I only warn against braggadocio because it can give way to an artistic torper. and when your fans leave, you'll have nothing to show for it.

keep in mind, this is MERELY my oppinion.

zillford 2004-01-21 22:30

heh, do note, Splur, that I prolly use MORE guides on a whiteboard pic than I do on paper. also, I never have the luxury of blue lead when working on paper. I just press alot lighter :P

P.S.
didn't notice it on my first time through, but if you couldn't tell from my extensive post, I DISagree with Tzu that, "Guides are mostly for beginners". all of my favorite artists use some form of guidework. from painters to pixellers, composition is nigh impossible to get right in your head, first try.

I WOULD agree that the better you get, the fewer/simpler guides you use, but you should ALWAYS do the layout step of a picture.


geh, sorry I've talked so much about this... once I get started on art I can't slow down... just don't ask for my take on color theory, I'll go for HOURS.

juri_miki 2004-01-22 00:34

Reference is also a neat and handy thing to have as well.

Tzurial 2004-01-22 00:45

Quote:

Originally Posted by Splur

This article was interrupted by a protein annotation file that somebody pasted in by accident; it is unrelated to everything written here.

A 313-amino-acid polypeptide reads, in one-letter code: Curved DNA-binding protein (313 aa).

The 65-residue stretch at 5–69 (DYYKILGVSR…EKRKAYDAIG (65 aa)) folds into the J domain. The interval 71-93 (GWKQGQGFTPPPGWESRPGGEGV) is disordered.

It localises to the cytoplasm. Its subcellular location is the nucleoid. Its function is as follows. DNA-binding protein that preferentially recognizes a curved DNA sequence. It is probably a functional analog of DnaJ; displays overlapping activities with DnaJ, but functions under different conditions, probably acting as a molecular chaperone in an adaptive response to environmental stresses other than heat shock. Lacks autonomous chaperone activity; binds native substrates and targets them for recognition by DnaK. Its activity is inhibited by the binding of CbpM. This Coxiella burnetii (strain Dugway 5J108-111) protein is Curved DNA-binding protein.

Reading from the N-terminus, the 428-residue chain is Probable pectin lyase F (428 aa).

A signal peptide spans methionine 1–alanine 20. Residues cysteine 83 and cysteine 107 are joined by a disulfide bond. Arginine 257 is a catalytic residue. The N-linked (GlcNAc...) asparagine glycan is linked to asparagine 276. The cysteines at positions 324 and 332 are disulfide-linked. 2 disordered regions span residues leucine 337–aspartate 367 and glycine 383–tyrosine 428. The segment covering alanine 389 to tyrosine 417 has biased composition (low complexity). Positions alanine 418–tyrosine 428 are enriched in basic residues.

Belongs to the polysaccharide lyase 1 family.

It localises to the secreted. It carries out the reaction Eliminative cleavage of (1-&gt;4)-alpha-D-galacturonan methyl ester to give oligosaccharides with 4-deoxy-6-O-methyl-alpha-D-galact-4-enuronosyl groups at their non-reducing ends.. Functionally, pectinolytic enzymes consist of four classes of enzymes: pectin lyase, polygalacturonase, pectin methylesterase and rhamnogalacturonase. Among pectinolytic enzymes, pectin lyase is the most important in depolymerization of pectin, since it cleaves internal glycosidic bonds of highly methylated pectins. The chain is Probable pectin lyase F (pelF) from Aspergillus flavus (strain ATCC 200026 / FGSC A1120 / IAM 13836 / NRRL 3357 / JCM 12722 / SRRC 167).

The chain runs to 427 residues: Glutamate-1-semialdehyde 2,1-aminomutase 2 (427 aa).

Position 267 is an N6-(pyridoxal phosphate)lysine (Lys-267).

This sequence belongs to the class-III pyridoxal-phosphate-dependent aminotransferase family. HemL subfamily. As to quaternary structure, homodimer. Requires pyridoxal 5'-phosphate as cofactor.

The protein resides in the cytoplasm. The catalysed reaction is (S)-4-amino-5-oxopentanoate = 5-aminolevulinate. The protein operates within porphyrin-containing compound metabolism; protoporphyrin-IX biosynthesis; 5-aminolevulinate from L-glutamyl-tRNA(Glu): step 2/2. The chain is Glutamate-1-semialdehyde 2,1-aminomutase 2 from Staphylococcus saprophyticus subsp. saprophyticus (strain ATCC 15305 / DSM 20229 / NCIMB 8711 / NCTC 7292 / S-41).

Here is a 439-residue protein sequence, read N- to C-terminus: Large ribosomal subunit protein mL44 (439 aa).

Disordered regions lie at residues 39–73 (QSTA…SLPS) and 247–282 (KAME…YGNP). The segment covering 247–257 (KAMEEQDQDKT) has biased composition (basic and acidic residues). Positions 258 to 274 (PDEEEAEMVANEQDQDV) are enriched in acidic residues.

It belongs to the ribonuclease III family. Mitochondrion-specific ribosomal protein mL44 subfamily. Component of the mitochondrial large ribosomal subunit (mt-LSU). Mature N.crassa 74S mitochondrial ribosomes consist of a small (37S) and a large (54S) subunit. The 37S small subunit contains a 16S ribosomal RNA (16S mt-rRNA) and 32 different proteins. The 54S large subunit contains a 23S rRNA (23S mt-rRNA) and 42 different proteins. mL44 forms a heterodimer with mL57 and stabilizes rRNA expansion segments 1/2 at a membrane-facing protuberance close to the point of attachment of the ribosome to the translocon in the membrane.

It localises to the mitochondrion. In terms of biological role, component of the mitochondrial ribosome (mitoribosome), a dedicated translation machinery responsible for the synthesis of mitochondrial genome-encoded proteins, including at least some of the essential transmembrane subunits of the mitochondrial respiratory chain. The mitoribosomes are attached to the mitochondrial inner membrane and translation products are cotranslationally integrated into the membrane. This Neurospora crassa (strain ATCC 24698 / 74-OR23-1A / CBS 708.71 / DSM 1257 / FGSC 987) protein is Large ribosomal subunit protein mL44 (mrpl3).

'how to' books and tutorials = very bad.
i thought you meant guidelines as in those kind of things.
if you meant like plan the drawing first with light blue pencil then draw over and stuff...wow, it makes a huge difference. proportionally and everything else.
zill showed me the art of light blue.

eh heh heh..ill admit this is what I thought too..guides as in books. Sorry about that. Now guides as in an outline before a drawing? I do those obsessively they help so much. Blue pencils, tracing paper, and light tables are -amazing- tools. My designs are crap with out them

Raxial 2004-01-22 09:54

One of the handiest tools I have is a mirror :) I use it for face, shoulders, arm muscles (the only muscles I can see really well :) ) and proportions. Also for angles and stuff, because I can just move a small mirror around anywhere.

I don't have the link with me (im at school), but this one website (or I should say directory) someone posted a while ago has thousands upon thousands of insanely good (beyond comparison to any of my "crap") drawings. It is probably the most valuable URL I have as far as guides and stuff, because you couldnt find a bigger source of examples in your entire life... seriously. I'll update this with the link when I get home, unless someone else puts it up. If you havent seen it, check it out.


All times are GMT -5. The time now is 21:24.

Powered by vBulletin® Version 3.8.7
Copyright ©2000 - 2014, vBulletin Solutions, Inc.